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Madras Musings wishes all its readers a very Happy New Year!                      (ARCHIVE) VOL. XXII NO. 18, January 1-15, 2013
Our Readers Write

Those Island days...

I read with great interest the article titled 'Radio Vadhyar' (MM, December 1st), which was brought to my notice by my mother Meena Venkateswaran who grew up in Colombo and studied at the Holy Family Convent on Galle Road there.

My great grandfather, the late Sankara Iyer from Ambasamudram, decided in the early 20th Century to try his luck in Colombo (or 'Kozhumbu' as we used to then refer to it). After a few years of struggle, he joined Lever Brothers as a clerk and rose in stature in the organisation due to what we call these days as 'marketing savvy'.

When World War II broke out, the Englishmen who were running Lever Brothers wanted to hand over the Company to a reliable person and thus was born Sankar Iyer and Sons started by my great-grandfather. That firm was completely in charge of marketing Lever Brothers' products (those days all imported) all over Ceylon. (In fact, many old-timers from Ceylon know him as 'Kozhumbu' Sankara Iyer.) Sankara Iyer did a remarkable job and set up a fine distribution network to sell soaps, detergents and many such household products.

It was around that time that the Sivapathasundarams came into contact with our family due to the fact that my mother was a good singer. Radio Ceylon featured her in a lot of Classical kutcheris and also used her as a singer of jingles. In fact, my mother was known to many people in Colombo as Vayathu Vali Akka, since she sang a famous jingle advertising a health product to overcome stomach pain and other ailments.

Sankara Iyer unfortunately died at a very young age. He left behind three sons, S. Mahadevan, S. Narasimhan and S. Annaswami, and five daughters, Janaki, Maragatham, Muthulakshmi, Savithri and Lalitha.

My grand-aunt Muthulakshmi, who was physically disabled and could not walk after an unfortunate accident, took a lot of interest in music and was responsible for teaching Carnatic music to all my aunts there, as well as to my mother. In fact, it was she who noticed that I liked playing the drum and got me to learn the mridangam in Colombo, when we used to visit there for our annual school holidays. Sivapathasundaram and his wife were great friends of my mother and visited our family home very often.

After the War, Lever Brothers' organisation returned to Colombo and offered a Director's position to my grand-uncle Mahadevan (who took it up) and to my grandfather Narasimhan who refused it on the moral ground that his younger brother Annaswami was not offered the position for some reason. The fact that Annaswami had an entrepreneurial streak in him is another story; he went on to start his own manufacturing business in Kelaniya (on the outskirts of Colombo) making wood screws, wire nails and barbed wire products. This factory was burned to the ground in 1982/83 when the Tamil-Sinhalese conflict erupted all over the beautiful island.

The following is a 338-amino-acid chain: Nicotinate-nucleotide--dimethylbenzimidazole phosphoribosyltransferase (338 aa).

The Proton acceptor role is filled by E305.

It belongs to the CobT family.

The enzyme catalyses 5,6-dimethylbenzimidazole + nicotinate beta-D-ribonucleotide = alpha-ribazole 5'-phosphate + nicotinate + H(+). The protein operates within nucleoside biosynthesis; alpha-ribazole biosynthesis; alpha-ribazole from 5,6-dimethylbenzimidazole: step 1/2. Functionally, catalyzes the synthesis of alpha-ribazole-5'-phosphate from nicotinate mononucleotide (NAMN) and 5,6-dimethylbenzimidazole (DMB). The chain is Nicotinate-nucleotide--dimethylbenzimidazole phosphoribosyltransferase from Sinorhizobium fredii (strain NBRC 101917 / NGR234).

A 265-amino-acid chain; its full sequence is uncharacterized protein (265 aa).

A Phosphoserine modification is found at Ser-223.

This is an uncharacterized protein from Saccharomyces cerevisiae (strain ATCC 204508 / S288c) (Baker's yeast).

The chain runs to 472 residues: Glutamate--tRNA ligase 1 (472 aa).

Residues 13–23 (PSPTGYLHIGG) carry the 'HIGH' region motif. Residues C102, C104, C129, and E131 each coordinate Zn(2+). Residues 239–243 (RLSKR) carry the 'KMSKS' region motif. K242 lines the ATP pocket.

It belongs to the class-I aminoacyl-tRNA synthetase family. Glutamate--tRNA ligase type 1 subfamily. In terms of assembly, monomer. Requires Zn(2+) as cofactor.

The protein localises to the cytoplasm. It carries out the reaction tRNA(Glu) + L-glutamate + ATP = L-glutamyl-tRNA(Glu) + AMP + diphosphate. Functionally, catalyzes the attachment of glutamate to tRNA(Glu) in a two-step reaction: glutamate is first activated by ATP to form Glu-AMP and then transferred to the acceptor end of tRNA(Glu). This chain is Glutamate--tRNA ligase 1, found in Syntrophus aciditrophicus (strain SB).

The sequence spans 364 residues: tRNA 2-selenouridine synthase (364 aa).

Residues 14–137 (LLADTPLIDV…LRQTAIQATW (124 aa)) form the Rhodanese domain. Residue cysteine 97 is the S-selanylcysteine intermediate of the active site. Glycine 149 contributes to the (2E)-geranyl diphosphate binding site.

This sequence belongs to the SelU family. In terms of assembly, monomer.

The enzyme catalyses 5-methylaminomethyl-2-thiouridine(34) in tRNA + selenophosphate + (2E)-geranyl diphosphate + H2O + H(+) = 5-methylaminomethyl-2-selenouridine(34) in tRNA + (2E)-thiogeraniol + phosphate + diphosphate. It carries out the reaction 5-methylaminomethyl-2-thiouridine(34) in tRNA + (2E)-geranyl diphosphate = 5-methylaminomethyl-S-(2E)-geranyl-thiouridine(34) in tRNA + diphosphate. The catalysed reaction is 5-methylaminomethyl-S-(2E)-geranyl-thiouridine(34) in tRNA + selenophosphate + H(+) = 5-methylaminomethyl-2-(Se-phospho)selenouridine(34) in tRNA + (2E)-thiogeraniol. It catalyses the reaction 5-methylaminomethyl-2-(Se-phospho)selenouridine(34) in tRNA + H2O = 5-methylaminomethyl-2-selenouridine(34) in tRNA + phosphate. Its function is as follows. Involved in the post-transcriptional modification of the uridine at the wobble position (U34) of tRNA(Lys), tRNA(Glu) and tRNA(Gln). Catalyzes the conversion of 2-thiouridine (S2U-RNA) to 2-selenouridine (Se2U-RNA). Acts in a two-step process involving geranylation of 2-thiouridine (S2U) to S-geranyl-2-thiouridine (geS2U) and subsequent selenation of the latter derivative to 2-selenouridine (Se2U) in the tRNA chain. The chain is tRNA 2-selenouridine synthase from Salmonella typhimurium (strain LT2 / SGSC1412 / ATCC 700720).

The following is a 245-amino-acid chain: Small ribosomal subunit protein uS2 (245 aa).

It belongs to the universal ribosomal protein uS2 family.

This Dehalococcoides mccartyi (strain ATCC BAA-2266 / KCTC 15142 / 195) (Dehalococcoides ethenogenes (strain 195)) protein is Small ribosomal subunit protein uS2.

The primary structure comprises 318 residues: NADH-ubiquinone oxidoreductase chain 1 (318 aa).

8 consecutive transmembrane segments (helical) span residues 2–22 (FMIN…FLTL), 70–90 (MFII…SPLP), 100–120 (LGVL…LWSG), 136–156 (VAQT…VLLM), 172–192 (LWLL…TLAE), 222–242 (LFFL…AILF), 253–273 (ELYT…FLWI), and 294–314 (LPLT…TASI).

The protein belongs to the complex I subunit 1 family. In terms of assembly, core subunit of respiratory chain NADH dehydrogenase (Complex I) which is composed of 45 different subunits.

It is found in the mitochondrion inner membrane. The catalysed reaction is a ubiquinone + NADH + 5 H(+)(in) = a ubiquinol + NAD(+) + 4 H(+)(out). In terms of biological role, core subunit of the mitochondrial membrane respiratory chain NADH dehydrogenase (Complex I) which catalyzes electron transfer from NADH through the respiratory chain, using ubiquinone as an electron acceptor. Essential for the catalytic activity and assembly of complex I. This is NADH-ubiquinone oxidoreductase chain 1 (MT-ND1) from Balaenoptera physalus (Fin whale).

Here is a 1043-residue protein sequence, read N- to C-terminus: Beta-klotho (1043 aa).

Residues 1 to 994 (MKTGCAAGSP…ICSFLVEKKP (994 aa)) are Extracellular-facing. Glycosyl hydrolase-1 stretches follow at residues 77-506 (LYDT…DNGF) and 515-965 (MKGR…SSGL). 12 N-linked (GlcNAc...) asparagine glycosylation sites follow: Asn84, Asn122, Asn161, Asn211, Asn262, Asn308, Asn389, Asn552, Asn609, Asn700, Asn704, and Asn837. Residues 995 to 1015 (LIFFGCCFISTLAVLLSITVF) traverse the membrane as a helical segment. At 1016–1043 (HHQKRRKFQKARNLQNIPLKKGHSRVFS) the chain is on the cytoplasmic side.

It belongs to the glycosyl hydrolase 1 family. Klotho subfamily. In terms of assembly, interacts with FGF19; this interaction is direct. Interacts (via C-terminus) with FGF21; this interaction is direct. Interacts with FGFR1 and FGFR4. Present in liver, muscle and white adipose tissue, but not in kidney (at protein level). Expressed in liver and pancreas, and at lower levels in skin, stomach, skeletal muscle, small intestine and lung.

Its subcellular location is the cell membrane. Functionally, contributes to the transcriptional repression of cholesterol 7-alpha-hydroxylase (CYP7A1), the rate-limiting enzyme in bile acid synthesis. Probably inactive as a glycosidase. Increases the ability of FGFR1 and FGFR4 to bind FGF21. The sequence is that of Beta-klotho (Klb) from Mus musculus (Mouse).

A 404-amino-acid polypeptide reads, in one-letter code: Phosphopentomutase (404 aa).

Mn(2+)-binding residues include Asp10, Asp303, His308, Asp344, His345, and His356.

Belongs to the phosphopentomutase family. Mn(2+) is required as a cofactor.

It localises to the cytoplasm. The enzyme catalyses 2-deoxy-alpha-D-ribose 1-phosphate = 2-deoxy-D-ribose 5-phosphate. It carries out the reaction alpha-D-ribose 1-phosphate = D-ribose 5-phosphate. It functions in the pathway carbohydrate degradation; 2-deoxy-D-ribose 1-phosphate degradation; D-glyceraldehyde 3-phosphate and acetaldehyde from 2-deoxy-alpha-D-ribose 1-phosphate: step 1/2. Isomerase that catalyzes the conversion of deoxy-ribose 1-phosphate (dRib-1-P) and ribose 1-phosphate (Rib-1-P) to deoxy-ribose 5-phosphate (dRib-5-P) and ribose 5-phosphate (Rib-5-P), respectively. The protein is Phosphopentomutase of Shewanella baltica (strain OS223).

My mother remembers quite a few things about the past and becomes most excited and nostalgic about the great Sivapathasundaram who was a regular visitor to all our homes even when he lived for some time in Madras. He was loved by all of us. We are so lucky to have had so many such great influences in our lives.

As a postscript, I do sorely miss Ranjitha Ashok and Biswajit and hope to see them soon in Madras Musings.

V. Nilakantan(Nilu)
New No. 27, Old No.14, Chinniah Road
Opp. Kamaraj Memorial,Tirumalai Pillai Road
T' Nagar, Chennai 600 017

Public conveniences

That the public conveniences are to be made free of charge (MM December 1st) is great news for stretched bladders, but it is also true that if no charge is levied the place will become unusable. Unfortunately, there cannot be a 'Pee now, pay later' arrangement. Some agency like Sulabh should be contracted and their services subsidised.

Apart from pedestrians, motorists also face this problem when traffic is held up for long periods and the airconditioning induces micturition. In future, cars should have factory-fitted septic tanks. Also every petrol filling station should have a clean loo so that when the car's tank is being filled, the passenger can void his.

C.G. Prasad
9, C. S. Mudali Street
Kondithope, Chennai 600 079


The article titled 'Animal Farm – Version 2' that appeared in the last issue of Madras Musings was by Ranjitha Ashok. We regret leaving out her name.

– The Editor

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In this Issue

How about a Festival of Chennai?
Are things moving again in the Poonga?
Bharati complains about the Police
In-Sight into ensuring better eye-sight
A memorial to a life of service
Three pioneers of industrialisation
18th Century Madras Lockyer saw

Our Regulars

Short 'N' Snappy
Our Readers Write
Quizzin' with Ram'nan
Dates for your Diary


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